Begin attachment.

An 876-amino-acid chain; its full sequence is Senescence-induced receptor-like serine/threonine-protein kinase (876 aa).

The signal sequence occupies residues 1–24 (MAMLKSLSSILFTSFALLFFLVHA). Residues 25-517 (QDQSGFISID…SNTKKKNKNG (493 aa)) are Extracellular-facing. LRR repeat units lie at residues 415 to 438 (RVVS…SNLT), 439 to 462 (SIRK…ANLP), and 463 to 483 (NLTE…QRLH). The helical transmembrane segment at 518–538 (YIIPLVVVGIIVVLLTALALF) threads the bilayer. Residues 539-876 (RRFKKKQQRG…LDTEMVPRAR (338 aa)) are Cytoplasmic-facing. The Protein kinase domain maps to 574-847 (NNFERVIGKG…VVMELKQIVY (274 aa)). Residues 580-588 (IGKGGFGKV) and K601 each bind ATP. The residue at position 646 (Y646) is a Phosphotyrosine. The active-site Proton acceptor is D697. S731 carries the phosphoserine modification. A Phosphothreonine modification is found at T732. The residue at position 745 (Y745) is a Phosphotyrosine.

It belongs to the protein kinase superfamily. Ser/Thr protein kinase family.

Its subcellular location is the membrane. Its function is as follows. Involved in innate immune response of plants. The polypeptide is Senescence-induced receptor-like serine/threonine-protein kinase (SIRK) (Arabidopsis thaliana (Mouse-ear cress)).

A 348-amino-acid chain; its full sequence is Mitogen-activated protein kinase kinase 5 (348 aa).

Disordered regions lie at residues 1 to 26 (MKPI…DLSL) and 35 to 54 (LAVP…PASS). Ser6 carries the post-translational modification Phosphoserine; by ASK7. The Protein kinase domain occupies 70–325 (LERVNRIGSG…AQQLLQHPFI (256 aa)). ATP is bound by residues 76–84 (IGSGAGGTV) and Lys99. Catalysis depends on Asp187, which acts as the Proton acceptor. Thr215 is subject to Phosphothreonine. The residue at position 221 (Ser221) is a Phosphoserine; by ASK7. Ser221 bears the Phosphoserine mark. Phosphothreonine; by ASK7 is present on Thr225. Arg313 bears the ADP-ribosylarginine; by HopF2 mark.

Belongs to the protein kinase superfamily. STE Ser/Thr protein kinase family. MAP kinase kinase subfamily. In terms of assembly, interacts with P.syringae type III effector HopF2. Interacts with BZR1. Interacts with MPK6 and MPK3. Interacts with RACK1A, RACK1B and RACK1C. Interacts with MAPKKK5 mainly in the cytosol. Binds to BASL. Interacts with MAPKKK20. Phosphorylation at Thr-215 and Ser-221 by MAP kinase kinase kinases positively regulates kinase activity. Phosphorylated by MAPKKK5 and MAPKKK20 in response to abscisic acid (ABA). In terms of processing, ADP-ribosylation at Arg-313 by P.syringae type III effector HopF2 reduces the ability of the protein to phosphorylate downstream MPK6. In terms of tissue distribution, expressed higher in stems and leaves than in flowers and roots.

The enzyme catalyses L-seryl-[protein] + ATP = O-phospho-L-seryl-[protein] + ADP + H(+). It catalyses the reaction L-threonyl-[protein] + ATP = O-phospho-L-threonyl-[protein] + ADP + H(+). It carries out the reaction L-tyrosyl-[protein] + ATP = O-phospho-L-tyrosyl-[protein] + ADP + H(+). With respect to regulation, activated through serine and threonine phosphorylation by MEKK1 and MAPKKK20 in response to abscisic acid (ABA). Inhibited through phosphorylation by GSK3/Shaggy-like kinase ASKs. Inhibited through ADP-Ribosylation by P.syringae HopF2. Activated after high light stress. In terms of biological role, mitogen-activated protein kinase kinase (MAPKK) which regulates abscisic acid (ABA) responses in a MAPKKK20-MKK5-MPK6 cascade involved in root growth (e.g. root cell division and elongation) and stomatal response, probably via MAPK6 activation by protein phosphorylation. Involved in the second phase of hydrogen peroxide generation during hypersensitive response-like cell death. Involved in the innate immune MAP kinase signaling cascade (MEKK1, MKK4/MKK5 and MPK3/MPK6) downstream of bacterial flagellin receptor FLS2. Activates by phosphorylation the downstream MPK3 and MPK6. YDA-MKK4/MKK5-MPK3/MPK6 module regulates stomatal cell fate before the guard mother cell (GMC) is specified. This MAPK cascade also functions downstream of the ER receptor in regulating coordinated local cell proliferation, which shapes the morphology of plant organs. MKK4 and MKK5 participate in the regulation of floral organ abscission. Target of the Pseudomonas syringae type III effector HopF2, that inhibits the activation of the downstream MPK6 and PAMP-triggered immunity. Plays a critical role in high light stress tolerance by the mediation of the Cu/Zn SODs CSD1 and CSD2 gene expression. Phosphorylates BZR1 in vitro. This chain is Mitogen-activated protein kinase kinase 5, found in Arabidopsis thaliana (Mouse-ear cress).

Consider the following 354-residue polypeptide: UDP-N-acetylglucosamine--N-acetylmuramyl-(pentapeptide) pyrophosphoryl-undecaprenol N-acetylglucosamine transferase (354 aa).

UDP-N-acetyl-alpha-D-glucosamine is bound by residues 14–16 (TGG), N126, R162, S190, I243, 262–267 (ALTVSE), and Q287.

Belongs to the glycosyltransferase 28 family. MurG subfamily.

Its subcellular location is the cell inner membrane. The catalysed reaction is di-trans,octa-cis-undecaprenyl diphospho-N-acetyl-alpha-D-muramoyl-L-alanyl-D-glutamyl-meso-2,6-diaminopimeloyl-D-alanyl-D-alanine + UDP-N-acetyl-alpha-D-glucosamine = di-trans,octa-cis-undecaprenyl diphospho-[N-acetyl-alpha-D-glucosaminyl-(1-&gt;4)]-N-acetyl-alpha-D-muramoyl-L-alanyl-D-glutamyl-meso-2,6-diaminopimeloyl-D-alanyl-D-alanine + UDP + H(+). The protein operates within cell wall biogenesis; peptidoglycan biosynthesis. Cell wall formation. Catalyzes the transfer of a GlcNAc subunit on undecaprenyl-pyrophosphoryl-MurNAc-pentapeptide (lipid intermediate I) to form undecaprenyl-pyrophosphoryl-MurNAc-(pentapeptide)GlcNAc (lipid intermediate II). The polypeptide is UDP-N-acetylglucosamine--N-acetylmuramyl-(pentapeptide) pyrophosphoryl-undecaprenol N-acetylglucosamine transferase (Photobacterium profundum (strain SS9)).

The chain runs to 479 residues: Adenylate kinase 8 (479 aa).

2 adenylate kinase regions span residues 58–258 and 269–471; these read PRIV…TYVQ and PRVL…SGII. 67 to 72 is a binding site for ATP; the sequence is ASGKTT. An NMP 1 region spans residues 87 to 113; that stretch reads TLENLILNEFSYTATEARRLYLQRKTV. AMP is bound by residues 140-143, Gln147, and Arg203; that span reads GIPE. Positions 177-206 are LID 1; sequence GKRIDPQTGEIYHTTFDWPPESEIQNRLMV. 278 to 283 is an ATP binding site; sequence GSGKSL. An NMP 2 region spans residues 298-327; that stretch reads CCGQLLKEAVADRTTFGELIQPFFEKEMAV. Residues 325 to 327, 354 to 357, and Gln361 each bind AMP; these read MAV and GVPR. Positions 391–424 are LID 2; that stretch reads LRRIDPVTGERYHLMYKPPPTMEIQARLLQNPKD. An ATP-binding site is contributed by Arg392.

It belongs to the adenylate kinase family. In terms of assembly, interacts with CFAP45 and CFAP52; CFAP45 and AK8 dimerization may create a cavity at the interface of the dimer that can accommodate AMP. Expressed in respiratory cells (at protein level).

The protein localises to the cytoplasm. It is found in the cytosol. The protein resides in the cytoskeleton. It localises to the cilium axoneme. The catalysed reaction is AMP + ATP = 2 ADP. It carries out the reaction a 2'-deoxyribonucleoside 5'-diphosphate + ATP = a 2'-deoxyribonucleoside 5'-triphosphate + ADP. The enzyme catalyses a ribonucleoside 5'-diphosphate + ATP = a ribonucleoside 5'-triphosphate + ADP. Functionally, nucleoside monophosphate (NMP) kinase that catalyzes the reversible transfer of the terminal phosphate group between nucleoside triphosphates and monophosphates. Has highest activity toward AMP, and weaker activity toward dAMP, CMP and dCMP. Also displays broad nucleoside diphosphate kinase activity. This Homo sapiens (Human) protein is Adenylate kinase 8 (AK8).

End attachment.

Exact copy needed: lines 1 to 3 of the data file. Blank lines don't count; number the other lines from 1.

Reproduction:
An 876-amino-acid chain; its full sequence is Senescence-induced receptor-like serine/threonine-protein kinase (876 aa).

The signal sequence occupies residues 1–24 (MAMLKSLSSILFTSFALLFFLVHA). Residues 25-517 (QDQSGFISID…SNTKKKNKNG (493 aa)) are Extracellular-facing. LRR repeat units lie at residues 415 to 438 (RVVS…SNLT), 439 to 462 (SIRK…ANLP), and 463 to 483 (NLTE…QRLH). The helical transmembrane segment at 518–538 (YIIPLVVVGIIVVLLTALALF) threads the bilayer. Residues 539-876 (RRFKKKQQRG…LDTEMVPRAR (338 aa)) are Cytoplasmic-facing. The Protein kinase domain maps to 574-847 (NNFERVIGKG…VVMELKQIVY (274 aa)). Residues 580-588 (IGKGGFGKV) and K601 each bind ATP. The residue at position 646 (Y646) is a Phosphotyrosine. The active-site Proton acceptor is D697. S731 carries the phosphoserine modification. A Phosphothreonine modification is found at T732. The residue at position 745 (Y745) is a Phosphotyrosine.

It belongs to the protein kinase superfamily. Ser/Thr protein kinase family.